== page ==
Yale was a pioneer in Islamic or Near Eastern studies beginning in the nineteenth century. The Beinecke’s collection of Arabic and Middle Eastern manuscripts is among the oldest and richest collections in North America. The collection consists of several large purchases or donations made over a one-hundred year period. The first substantial donation of manuscripts came from Edward Elbridge Salisbury (1814-1901) who was the first professor of Arabic at Yale and who gave 97 Arabic manuscripts in 1870. The second large group of manuscripts was purchased for Yale by Morris Ketchum Jessup from Count Landberg (1848-1924), a Swedish Arabic scholar. In 1900, Jessup gave 835 manuscripts, which now form the Landberg Collection. The third component is made up of manuscripts originally collected by the American Oriental Society (AOS), which included 45 Arabic, 19 Persian and 21 Turkish manuscripts. In 1972, the Beinecke acquired 538 manuscripts from the Oskar Rescher Collection, around 210 of which are Arabic, over 150 Turkish, and close to 25 Persian. The last substantial purchase was the Hartford Theological Seminary Collection, which included 1,400 Arabic manuscripts, and 200 Persian and Turkish manuscripts, as well as some important Armenian Christian manuscripts. Hartford Theological Seminary’s collection of Arabic materials was begun by its first professor of Semitic languages, the Scot Duncan Black Macdonald (1863-1943) who encouraged the purchase of a vast variety of Islamic and Christian material from the Middle East throughout his long tenure at Hartford. The principle collector was Macdonald’s colleague and Armenian scholar Madiros Harootioon Ananikian, whose collection was purchased for Hartford by Robert Garrett.
[Information taken from Stephan Roman, "United States and Canada," in The Development of Islamic Library Collections in Western Europe and North America, (London, 1990), pp. 224-228 and The Illuminated Manuscripts of Hartford Seminary: The Art of Christian-Muslim Relations. Hartford, Conn.: Hartford Seminary, c1994]
The Salisbury, Landberg, and open Beinecke Collections are cataloged in: Leon Nemoy, Arabic Manuscripts in the Yale University Library, (New Haven, 1956). Salisbury and Landberg Collections are so named. The open Beinecke collection is usually Arabic MSS 1, etc. Arabic materials acquired after Nemoy’s catalog (1956) are named Arabic MSS Suppl. 1, etc. Other Near Eastern materials are categorized by language, so, for example, Persian manuscripts are Persian MSS 1, etc.
Materials from the American Orientalist Society can also found in the Catalogue of the Library of the American Oriental Society (New Haven, 1930).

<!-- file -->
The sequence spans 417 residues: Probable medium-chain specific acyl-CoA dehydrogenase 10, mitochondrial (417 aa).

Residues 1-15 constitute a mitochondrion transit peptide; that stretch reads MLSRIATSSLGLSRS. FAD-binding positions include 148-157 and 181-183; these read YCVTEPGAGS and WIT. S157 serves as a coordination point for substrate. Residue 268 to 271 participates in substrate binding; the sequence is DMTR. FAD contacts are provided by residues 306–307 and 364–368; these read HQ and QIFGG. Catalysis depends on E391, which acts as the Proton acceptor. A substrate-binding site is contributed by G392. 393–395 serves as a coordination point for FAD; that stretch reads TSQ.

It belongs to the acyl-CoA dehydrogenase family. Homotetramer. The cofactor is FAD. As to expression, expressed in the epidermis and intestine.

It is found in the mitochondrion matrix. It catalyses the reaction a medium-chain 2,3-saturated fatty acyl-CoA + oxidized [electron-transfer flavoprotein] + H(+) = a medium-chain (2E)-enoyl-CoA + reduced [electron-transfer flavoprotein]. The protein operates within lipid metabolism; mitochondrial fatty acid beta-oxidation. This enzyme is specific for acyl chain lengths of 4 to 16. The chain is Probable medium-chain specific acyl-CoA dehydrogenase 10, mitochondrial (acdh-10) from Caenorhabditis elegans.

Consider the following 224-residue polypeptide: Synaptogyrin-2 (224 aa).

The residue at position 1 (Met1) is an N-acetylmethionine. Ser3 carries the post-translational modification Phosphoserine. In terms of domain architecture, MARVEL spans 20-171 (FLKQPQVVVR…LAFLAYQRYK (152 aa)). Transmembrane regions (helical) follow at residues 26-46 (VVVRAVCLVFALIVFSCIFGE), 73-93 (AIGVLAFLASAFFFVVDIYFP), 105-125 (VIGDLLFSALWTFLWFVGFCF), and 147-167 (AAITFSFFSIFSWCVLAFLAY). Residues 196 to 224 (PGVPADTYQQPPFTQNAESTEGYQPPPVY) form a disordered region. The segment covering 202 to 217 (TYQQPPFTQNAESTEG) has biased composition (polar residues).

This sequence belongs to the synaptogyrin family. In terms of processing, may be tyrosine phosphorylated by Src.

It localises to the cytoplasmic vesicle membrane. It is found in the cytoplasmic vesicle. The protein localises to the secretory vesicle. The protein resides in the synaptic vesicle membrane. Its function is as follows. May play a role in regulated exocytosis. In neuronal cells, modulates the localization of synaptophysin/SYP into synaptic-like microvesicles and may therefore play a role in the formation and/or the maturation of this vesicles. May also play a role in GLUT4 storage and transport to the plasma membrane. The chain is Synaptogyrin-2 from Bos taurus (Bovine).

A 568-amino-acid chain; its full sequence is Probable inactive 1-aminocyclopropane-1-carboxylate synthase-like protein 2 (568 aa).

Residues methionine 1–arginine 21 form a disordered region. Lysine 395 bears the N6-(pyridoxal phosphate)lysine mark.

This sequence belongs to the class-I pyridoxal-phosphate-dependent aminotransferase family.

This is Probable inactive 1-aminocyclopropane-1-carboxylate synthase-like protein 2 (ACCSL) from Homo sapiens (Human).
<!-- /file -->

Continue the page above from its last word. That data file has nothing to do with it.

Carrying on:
Checklist of the Rescher Collection (acquired 1969-72): Leon Nemoy, “The Rescher Collection of Arabic, Persian, and Turkish Manuscripts,” The Yale University Library Gazette 47/2 (October, 1972): 65-99 (JSTOR). These are usually found in the Arabic MSS Suppl. range.
Hartford Seminary Collection: Chiefly in Arabic; some materials in Armenian, Syriac, Turkish, and unidentified languages. Purchased in 2005. The vast majority of these manuscripts are not cataloged; for those that are, search by local call number: Hartford Seminary. Summary of collection: 1253 numbered Arabic manuscripts, with unnumbered Arabic fragments and approximately 360 manuscripts in other languages including Armenian, Syriac, and Turkish. Subject matter of the Arabic manuscripts was identified by Hartford Seminary as falling into the following categories: theological (42%), literary (14%), legal (14%), linguistics (13%), the sciences (8%), philosophy (6%), and occultism (1%). Dr. Rudolph Mach produced a shelf list which is the basis for the following list of manuscripts in the collection: PDF of shelf list.
Elizabeth Strout, Catalogue of the Library of the American Oriental Society, (New Haven, 1930) (Orbis)
Leon Nemoy, “A Thirteenth-Century Arabic Manuscript of the Koran,” The Yale University Library Gazette 28:4 (April, 1954): 175-176 (JSTOR)
Leon Nemoy, “The Rescher Collection of Arabic, Persian, and Turkish Manuscripts,” The Yale University Library Gazette 47/2 (October, 1972): 57-99 (JSTOR)
Stephen Emmel, “Robert Curzon’s ‘Very Large Folio’ Coptic-Arabic Gospel of Matthew and MS Coptic 1 in the Beinecke Library: A Question of Identity,” The Yale University Library Gazette 63:3/4 (April, 1989): 158-163 (JSTOR)
Stephan Roman, “United States and Canada,” in The Development of Islamic Library Collections in Western Europe and North America, (London, 1990), pp. 208-247.
Li Guo, “Yale Arabic MS Landberg 57: A Fourteenth-Century Autograph on the Muslim Friday Prayer,” The Yale University Library Gazette 66:3/4 (April, 1992): 117-125 (JSTOR)
The Illuminated Manuscripts of Hartford Seminary: The Art of Christian-Muslim Relations. Hartford, Conn.: Hartford Seminary, c1994. (Orbis)
Thomas D. Goodrich, “Early Islamic and Ottoman Maps at Yale,” The Yale University Library Gazette 72:1/2 (October, 1997): 27-40 (JSTOR)
Jane Greenfield, “Notable Bindings XVII: Khalīl ibn Ishāq al-jundī [al Mukhtaṣar], Maghreb, late 18th century,” The Yale University Gazette 72:3/4 (April, 1998): 168-170 (JSTOR)